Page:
#EIJC19/Dataharvest Day 2 – storytelling and big data

By Jannie Møller Hartley

Miranda Patrucic is the regional editor of OCCRP Sarajevo. In the afternoon of the second day, she gives her best advice on how to think about story-telling in stories based on large amount of data.

Miranda’s six ways of turning data-stories into real stories, that people want to read even if they are heavy with data.

  1. Organisation: “Preparing to write from the moment, I start reporting.”
  2. Structure: “Journalists are bad at structuring, but I use it to give my writing a backbone.”
  3. Clarity and simplicity: “You want to make the complex simple.”
  4. Voice and authority: “When you don’t have what you need, you write around it. But instead, use the writing to find the missing pieces.”
  5. Use fictional techniques in non-fiction
  6. Multimedia, digital and alternative forms of story-telling: “You don’t need all the details in your story or the whole research, pick out the bits you need to tell the story, some research might be better in a graph, that you present on a separate website”.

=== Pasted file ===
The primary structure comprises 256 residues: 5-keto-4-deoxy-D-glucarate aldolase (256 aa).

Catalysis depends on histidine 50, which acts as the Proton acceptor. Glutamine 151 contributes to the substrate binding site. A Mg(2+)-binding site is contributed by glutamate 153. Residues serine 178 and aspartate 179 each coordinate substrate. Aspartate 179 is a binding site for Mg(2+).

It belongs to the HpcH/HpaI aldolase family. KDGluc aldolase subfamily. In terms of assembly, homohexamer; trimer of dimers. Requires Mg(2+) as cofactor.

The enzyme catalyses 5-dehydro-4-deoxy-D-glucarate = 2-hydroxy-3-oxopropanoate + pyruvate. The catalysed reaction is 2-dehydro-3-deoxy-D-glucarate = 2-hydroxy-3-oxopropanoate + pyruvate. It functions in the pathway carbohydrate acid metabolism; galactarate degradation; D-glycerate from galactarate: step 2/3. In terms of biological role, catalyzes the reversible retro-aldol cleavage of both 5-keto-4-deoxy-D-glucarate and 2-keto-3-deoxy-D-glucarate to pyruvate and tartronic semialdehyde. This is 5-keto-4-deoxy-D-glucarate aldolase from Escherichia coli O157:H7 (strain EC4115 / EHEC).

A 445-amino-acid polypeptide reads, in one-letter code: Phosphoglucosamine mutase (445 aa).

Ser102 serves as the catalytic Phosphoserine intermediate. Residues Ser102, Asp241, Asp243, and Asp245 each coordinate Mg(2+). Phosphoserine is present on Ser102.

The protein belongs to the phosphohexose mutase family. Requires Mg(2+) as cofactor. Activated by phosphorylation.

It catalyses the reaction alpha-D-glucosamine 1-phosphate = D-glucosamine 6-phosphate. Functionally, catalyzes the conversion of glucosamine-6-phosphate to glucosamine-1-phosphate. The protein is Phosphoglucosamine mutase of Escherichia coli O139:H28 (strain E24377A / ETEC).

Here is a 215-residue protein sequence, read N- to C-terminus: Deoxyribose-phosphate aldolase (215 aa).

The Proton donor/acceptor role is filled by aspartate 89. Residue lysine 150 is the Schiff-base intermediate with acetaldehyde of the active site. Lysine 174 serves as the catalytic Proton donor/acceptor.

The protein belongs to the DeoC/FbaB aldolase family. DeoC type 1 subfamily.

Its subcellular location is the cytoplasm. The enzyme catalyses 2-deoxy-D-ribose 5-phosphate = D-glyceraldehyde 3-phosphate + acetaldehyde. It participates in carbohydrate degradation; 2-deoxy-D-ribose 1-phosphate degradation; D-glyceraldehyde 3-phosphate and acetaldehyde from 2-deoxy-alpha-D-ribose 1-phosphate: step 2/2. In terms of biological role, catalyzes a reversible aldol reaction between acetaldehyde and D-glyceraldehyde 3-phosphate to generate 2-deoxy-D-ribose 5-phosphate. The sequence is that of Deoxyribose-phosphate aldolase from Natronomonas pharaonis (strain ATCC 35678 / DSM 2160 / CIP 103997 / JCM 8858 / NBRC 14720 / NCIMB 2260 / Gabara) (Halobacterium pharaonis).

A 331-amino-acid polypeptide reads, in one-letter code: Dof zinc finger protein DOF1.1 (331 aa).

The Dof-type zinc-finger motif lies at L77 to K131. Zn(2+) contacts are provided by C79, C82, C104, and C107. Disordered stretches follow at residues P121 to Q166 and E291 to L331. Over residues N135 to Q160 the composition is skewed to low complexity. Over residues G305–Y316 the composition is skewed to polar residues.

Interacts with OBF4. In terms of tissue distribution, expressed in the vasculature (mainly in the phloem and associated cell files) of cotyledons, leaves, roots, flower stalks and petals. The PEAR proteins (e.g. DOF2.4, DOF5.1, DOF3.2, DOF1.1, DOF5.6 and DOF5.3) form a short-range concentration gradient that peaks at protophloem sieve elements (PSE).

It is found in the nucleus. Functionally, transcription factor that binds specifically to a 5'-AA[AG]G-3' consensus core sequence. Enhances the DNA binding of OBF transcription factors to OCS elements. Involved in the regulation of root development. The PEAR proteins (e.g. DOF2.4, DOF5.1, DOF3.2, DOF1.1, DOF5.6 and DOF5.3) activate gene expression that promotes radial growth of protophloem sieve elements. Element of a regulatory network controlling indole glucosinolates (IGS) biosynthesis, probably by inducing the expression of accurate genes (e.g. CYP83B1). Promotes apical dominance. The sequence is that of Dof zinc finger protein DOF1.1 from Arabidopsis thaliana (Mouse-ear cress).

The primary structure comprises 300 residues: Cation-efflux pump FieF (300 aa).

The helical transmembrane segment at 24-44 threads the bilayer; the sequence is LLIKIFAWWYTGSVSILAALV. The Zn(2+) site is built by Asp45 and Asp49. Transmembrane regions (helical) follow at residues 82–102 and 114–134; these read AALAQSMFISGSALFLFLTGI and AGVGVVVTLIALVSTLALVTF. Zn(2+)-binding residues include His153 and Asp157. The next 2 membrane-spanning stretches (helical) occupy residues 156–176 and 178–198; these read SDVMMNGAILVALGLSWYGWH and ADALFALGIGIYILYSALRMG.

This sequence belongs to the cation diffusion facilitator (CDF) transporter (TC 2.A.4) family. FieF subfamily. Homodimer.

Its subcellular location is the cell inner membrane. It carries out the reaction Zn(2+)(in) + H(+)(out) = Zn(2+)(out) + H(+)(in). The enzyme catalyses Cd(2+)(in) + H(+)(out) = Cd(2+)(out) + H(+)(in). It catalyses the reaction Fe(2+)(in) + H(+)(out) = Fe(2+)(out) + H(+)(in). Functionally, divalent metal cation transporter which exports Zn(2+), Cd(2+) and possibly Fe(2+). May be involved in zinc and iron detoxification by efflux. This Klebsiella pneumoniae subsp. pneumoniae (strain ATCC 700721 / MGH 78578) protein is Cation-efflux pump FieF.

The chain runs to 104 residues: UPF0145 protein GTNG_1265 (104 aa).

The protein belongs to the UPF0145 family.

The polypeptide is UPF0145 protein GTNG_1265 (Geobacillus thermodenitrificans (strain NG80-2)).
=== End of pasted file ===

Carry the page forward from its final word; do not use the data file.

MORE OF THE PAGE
As an editor, Miranda has learned the hard way, that it’s important to force the journalists to think about the pitch of their story before starting. Too many stories are relevant but seem irrelevant or too complicated for users. Too few journalists ask the “so what question,” she argues.

“Think about why is my story important, who should people care about this?”

For Miranda a timeline is one of the most useful tools in her storytelling process:

“Once you have started, you should do a timeline, who are the central people, dates, important events and it gives and overview of the connections.”

A timeline is useful because it allows you to see the bigger picture in all the data, and it guides you towards the interviews and observations. But even then, when interviews are done, journalists need to ask themselves, what is the story here and then do more research.

“Think about the questions that arise out of the interviews and talk to the editors, or other trusted people.”

But even then, don’t start writing. Instead, Miranda says, start reading through everything. Find the quotes.

“What are the three major points, you want to make in your story.”

Finally, she notes four questions, you should always ask yourself as a storytelling journalist:

  • What is the purpose of this story?
  • What is the relevance to the reader?
  • How big IS the problem?
  • What are the competing interests involved?

Dette blogpost er kun på engelsk. 

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